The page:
Some of you students have already taken off for the holidays, and even more of you are eyeing a few weeks off after this week. If you’re passing winter holiday time and find you miss the comforts of MSEL, you might think about tending to that book collection you have at home. Below I’ve outlined a few websites I’m aware of that allow you to quickly catalog and share the books you have or have read: Librarything, Goodreads, Shelfari, and GuruLib. Check them out, form your own opinion, and have your library listed online in a just a few minutes.
Do you like to share? Use one of these sites to get you thinking about how you might enter the Friends of the Johns Hopkins University Libraries 2008 Student Book Collecting Contest. Or, show your bookshelves off in Facebook with the My LibraryThing application, the Goodreads Books application, the Shelfari Books application, or the GuruLib application. If you’re feeling competitive beyond our Student Collecting Contest, check out LibraryThing’s Holiday book pile contest and make some art. (Again, I can’t vouch for all of the fine print with individual sites or applications, so please investigate if you have concerns before you play!)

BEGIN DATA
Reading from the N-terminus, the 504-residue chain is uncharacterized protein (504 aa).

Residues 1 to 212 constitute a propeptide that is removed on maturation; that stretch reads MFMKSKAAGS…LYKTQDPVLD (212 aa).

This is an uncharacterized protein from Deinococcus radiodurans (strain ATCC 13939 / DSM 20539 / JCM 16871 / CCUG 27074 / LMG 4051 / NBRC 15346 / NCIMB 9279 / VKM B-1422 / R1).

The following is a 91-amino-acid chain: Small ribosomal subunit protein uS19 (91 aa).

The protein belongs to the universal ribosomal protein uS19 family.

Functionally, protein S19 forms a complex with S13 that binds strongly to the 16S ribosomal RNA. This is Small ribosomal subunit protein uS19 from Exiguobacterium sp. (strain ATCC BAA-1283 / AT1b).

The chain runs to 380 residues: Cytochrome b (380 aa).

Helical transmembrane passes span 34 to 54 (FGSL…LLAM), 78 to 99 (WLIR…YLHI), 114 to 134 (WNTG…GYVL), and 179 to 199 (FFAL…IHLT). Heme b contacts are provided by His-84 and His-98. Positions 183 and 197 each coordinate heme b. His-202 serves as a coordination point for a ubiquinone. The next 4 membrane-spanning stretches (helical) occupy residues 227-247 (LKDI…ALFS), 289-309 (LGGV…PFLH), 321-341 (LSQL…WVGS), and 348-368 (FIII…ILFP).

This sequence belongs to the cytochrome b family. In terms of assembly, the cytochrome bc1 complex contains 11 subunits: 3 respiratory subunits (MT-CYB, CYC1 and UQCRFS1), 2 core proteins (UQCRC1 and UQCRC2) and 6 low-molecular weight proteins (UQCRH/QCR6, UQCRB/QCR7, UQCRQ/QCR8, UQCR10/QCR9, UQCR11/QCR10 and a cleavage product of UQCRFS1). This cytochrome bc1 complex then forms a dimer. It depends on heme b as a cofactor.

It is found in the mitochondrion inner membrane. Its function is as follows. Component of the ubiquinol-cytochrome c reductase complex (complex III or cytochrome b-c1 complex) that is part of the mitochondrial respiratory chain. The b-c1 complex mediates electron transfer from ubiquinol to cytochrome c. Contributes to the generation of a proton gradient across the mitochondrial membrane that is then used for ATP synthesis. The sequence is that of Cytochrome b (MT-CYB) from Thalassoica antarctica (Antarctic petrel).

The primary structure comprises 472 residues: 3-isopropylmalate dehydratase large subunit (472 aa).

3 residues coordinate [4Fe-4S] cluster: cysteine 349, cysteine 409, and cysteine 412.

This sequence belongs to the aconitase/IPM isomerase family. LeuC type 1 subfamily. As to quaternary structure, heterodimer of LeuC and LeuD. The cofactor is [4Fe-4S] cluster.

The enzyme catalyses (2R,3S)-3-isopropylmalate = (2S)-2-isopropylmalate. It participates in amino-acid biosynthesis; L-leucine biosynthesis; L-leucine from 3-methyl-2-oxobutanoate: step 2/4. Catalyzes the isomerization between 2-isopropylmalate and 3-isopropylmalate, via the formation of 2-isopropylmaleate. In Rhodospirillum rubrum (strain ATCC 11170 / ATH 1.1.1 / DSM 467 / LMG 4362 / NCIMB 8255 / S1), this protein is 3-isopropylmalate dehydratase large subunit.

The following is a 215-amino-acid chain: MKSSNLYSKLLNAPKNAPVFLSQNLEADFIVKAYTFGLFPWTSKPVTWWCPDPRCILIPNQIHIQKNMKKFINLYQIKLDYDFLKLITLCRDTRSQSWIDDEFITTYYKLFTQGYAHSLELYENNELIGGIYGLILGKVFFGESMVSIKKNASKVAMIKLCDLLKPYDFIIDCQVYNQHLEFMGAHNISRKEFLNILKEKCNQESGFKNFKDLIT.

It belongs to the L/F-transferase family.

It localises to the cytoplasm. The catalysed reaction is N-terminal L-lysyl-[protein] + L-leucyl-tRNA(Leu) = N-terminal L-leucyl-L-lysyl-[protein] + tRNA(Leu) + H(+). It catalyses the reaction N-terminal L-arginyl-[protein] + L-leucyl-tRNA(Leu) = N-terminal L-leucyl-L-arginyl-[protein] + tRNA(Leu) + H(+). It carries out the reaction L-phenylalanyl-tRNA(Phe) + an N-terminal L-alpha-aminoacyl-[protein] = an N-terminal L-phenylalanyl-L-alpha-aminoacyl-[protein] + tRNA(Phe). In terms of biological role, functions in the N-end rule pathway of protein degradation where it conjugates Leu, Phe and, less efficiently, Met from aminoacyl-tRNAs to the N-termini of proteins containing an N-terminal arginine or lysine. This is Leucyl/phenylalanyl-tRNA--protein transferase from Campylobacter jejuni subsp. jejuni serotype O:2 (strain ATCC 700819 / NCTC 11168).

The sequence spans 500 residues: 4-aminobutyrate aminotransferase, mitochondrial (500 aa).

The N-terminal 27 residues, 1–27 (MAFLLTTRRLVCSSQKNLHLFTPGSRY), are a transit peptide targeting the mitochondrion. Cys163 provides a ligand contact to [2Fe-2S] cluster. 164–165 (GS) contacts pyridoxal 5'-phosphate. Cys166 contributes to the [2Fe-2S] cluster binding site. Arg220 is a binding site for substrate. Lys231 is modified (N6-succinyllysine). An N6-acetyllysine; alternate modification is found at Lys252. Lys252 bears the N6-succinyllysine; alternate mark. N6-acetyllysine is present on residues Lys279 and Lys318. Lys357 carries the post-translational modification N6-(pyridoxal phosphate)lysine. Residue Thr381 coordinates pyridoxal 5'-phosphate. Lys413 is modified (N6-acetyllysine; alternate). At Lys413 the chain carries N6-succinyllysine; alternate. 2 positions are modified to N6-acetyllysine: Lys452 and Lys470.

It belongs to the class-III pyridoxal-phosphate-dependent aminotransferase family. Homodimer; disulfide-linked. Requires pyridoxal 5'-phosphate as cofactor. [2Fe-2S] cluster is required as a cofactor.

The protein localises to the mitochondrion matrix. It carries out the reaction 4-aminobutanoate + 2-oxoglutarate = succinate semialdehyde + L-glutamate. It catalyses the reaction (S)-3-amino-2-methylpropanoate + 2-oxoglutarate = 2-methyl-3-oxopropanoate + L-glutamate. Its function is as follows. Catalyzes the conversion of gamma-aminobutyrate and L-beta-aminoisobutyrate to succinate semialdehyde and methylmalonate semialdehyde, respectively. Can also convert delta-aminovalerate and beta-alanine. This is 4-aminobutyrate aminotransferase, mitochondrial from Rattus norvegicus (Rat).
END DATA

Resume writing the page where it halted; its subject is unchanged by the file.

A little bit more detail about each of the sites, with a bonus site for those of you who read to the end:
Librarything is one of the most-cited sites for keeping track of your own books. Catalog up to 200 books for free, or pay $10 for a year or $25 for a lifetimes unlimited account. As for how it works, LibraryThing is pretty full-powered in the cataloging department. You enter a book or ISBN, and LibraryThing will search the Library of Congress, all five national Amazon sites, and more than 80 world libraries. Once you add a book to your collection, you can search and sort it, tag books with your own subjects, or use the Library of Congress and Dewey systems to organize your collection. If you want it, LibraryThing is also a social site. You can see other people’s libraries, compare collections, and get book recommendations automatically generated based on the makeup of your and others’ collections.
Goodreads allows you to track your reading and your collection, organize it onto virtual bookshelves, and connect with other readers should you wish to. Goodreads’ mission is to improve the process of reading and learning throughout the world, something most of us can get behind.
Shelfari builds your virtual bookshelves from the titles you enter, and allows you to write reviews and share your shelves in various ways.
GuruLib lets you catalog more than just books. Enter books, movies, music, games, and software by entering the title, typing in the ISBN, or scanning or taking a photograph of the UPC barcode. You can also write reviews, take notes as you go, and watch for prices on specific items.
And the bonus: If all of the above just seems like a lot of time you wouldn’t spend actually reading, head over to What Should I Read Next? for a quick recommendation.